Where to begin?
I am so full of inspired energy right now, and everything seems to be coming together. It's such a weight off my shoulders to feel this moment of clarity, after so many weeks of confusion and the feeling of being overwhelmed. As the late Steve Jobs pointed out in a commencement speech, it's often in retrospect that we are able to connect the dots that once seemed so random and disparate.
This morning, Niran (my Israeli housemate) and I went to eat hummus at Abu Hassan, finally, the most famous of hummus places in the Tel Aviv area. Feeling full and happy to be on vacation (it's Sukkot! festival of the Sukkah), I came home and grabbed my swimsuit before heading out with my roommate Miriam (from Mexico/Miami) to wander around Jaffa with our cameras-- since both of our families have been demanding photos! (see below) One thing in particular I noticed, amongst the many beautiful and interesting things about our city, is the prevalence of beautiful and thought-provoking graffiti street art appearing after every corner you turn. Though I'm not an artist, I love this colorful and organic avenue of expression. (Perhaps not by coincidence, I am volunteering in two different art organizations: one--Muzot-- is an alternative Arts high school for Youth that have failed out of the Israeli public school system, and the other-- Omanoot--is a start-up online platform that seeks to represent Israel through up and coming artists.)
After our photography excursion, Miriam and I sat for a drink in a place I've been wanting to try along the beach in Jaffa. It's a funky living-room esque cafe with everything you can imagine hanging from the ceiling. The view faces out to the Mediterranean, and the menu is limited to organic juice (they were out) and limonana (my favorite Israeli drink-- lemonade with fresh mint leaves... so refreshing!) We chilled to the sounds of beach reggae, watching the people go by and the waves crash on the beach until I had to head out to meet my friend Zadok.
Zadok Tzemach, playwright extraordinnaire, is a friend I made last time I was in Israel via couchsurfing. He lives in Neve Tzedek, the cutest neighborhood known to mankind, the first Jewish town established in the Tel Aviv area. It's now a trendy arts colony, but it maintains the old architecture and religious-inspired calm in its winding streets. Anyhow, Zadok is an amazing person, and he and I enjoyed a nice stroll in the sand, wading in and out of the water heading North as we discussed relationships and the futility of arguing over politics with lovers who hold different perspectives than ourselves. Zadok walked me back to Jaffa, and left me with an invitation to attend a dance show tomorrow evening at the Suzanne Dallal Center, where he directs the Kibbutz Dance company and can get me into free shows :)
I thought of heading back home, but the approaching sunset kept me riveted to my spot on the wall overlooking what we Tikkun Olam-ers fondly refer to as "Sever Utah Ether Beach" (a nickname given in reference to the most prominent graffiiti art scrawled along the southernmost wall of the southernmost beach in Tel Aviv before Jaffa). I sat for a while, enjoying the scene, until I noticed a cute guy my age standing alone at the edge of the water. He was stretching his neck and back in a way that reminded me of my life pre-Tikkun Olam (read: when my laptop was so much a part of my workday that it had begun to feel like an extension of my arms). I smiled at him, he smiled back, and we struck up a conversation as I joined him in the water. Adam works in IT (as many young Israelis now do), speaks perfect English and French, and called me the "weirdest girl ever." I gave him my number and I hope we'll be friends :)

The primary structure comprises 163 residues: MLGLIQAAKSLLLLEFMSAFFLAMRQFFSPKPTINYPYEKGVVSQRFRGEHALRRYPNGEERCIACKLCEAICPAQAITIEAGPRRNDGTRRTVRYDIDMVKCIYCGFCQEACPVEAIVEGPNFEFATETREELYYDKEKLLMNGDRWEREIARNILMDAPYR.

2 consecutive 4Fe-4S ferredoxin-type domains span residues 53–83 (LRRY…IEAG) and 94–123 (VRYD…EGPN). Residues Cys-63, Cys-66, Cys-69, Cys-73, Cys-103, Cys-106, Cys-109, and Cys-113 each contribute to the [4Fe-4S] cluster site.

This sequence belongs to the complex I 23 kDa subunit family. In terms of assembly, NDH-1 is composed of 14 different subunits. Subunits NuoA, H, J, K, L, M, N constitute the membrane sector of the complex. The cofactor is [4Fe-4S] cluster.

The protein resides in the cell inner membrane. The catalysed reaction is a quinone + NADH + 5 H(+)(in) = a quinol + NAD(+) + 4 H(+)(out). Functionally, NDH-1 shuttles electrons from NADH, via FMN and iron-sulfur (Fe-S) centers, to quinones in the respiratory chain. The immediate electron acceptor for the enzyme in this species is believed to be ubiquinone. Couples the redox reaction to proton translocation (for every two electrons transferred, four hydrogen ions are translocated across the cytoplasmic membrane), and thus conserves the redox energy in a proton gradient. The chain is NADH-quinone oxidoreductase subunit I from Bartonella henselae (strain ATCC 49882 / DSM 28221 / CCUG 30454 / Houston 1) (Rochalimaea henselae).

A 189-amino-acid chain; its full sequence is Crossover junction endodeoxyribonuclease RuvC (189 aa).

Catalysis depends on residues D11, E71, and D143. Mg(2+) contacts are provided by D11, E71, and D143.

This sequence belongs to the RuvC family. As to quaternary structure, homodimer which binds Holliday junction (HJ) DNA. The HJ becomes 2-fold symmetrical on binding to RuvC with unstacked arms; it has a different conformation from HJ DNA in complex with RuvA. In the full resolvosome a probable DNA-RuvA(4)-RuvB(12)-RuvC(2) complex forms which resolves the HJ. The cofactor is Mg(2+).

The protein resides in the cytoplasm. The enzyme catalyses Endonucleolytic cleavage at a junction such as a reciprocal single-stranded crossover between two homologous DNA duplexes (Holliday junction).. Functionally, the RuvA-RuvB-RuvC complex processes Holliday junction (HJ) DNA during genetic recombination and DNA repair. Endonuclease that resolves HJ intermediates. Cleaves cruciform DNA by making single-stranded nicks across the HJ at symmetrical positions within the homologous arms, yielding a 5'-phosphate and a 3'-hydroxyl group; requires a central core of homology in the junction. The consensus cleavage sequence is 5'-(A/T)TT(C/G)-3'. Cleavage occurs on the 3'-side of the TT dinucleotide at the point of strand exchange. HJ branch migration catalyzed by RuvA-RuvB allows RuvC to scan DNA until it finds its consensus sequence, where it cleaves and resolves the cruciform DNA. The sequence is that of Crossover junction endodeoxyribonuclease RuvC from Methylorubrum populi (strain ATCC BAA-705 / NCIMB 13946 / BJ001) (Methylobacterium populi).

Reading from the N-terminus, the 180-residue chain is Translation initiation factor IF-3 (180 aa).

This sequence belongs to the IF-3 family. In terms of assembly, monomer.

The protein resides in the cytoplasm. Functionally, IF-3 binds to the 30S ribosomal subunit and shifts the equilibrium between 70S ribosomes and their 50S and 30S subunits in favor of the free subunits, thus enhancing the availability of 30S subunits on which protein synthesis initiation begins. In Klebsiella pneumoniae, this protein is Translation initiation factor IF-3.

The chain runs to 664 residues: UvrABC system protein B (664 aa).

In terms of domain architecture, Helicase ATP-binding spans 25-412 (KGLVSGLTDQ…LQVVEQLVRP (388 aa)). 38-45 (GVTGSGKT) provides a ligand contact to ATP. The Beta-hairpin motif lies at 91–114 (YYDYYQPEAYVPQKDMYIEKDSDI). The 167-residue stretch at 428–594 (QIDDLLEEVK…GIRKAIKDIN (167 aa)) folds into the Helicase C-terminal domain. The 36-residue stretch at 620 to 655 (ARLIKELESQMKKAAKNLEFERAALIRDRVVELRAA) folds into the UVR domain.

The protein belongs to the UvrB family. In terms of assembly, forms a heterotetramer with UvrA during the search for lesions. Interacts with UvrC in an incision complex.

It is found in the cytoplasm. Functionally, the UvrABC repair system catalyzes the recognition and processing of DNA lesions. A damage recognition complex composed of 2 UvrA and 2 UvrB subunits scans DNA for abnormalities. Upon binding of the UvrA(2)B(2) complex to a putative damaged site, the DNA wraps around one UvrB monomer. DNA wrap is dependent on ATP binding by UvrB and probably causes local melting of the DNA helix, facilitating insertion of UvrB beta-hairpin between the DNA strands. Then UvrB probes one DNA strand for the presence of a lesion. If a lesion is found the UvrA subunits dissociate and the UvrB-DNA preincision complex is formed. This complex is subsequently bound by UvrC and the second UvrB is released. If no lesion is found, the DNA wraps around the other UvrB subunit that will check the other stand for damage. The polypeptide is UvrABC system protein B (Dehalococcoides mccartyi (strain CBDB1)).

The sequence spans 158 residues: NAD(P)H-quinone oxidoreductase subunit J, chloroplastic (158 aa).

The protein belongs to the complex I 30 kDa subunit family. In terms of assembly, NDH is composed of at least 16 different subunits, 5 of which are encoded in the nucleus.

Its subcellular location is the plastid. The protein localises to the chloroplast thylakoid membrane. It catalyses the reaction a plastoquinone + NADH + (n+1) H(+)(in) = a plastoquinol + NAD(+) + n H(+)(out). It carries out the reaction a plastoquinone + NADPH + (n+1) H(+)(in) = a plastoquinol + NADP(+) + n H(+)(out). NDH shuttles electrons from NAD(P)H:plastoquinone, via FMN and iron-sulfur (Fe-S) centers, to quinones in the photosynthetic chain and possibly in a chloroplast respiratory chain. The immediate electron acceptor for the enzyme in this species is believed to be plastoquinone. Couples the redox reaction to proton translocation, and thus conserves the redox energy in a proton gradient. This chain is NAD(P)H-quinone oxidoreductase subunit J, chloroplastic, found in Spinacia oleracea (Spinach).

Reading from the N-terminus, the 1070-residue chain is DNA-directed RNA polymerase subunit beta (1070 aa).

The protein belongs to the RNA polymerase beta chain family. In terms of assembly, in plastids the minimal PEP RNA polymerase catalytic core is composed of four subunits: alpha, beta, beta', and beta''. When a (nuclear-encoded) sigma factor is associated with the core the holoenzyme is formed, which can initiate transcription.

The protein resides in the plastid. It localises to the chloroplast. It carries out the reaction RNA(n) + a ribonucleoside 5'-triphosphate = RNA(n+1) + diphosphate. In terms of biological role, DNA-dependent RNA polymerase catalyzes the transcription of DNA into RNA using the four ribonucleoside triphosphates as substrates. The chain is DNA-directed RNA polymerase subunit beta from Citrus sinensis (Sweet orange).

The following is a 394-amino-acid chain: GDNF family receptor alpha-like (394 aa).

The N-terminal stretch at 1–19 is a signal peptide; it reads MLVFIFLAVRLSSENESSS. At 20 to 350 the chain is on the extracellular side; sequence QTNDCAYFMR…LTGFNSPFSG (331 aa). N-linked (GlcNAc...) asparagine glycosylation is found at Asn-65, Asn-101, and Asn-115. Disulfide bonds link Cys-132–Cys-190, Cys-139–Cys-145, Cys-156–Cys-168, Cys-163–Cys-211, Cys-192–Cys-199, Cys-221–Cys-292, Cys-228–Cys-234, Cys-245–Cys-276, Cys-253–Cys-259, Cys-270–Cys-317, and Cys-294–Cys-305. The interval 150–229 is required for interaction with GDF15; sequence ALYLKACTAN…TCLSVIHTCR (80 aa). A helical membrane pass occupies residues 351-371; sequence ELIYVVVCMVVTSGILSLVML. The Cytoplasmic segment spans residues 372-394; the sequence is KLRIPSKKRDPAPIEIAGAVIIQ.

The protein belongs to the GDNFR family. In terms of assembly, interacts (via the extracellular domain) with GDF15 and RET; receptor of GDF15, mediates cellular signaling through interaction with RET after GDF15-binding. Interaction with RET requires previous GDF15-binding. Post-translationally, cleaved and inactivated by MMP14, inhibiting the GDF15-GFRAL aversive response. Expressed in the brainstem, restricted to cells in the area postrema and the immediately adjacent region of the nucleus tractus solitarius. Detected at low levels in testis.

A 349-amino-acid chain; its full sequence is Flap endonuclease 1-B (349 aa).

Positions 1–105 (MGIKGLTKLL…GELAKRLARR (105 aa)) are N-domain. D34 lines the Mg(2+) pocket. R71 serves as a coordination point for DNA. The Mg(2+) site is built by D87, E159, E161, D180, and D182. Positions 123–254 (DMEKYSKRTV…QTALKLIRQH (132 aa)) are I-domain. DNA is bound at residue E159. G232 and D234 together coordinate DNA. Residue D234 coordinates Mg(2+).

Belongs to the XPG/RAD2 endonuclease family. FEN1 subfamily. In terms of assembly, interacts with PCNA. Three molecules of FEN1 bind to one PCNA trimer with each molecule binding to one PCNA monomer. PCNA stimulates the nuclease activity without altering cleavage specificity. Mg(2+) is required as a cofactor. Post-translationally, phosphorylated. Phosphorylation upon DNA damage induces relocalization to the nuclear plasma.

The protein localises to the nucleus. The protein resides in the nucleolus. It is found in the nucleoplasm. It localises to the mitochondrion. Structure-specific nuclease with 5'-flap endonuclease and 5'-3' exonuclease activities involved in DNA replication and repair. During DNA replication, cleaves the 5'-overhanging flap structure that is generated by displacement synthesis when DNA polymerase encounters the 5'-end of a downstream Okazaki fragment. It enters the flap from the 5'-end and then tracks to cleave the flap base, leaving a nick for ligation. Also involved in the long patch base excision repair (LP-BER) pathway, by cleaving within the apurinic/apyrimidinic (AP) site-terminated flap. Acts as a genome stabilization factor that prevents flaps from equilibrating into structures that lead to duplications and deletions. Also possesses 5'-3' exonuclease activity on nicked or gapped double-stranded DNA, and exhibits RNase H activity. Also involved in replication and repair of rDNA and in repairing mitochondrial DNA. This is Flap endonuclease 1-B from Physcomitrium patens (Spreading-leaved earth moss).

My next stop was a meeting in the flea market with a man named Eden, who I was connected to by Danny Gal-- founder of Hub Tel Aviv. Eden is currently the Israeli director of an organization called Center for Emerging Futures, or "CEF," one of many acronyms associated with a group that facilitates two day gatherings for Israelis and Palestinians cautiously curious about meeting "the other" in Beit Jala, an Area C zone in the West Bank. Eden and I had an excellent conversation about the organization, and he had some very inspiring stories to tell of collaborations between Israelis and Palestinians-- including a joint soccer coaching program, a "Peace Cookbook," a Palestinian-Israeli "Hack-a-thon," and a cross-border field trip program. I feel so relieved to see that through the Hub, I am once again making sense of my varied interests, and I am excited to attend the upcoming Global Village Square conference put on by CEF in November. I feel filled with hope and excitement about getting involved, in whatever capacity.
Finally, as I walked home, I was wished a "Chag Sameach" by a Muslim woman walking on Sderot Yerushalayim (the main road in Jaffa) and her four smiling children. What a beautiful end to a beautiful day, and an amazing start to my Sukkot Vacation. Jaffa, I think I'm in love with you.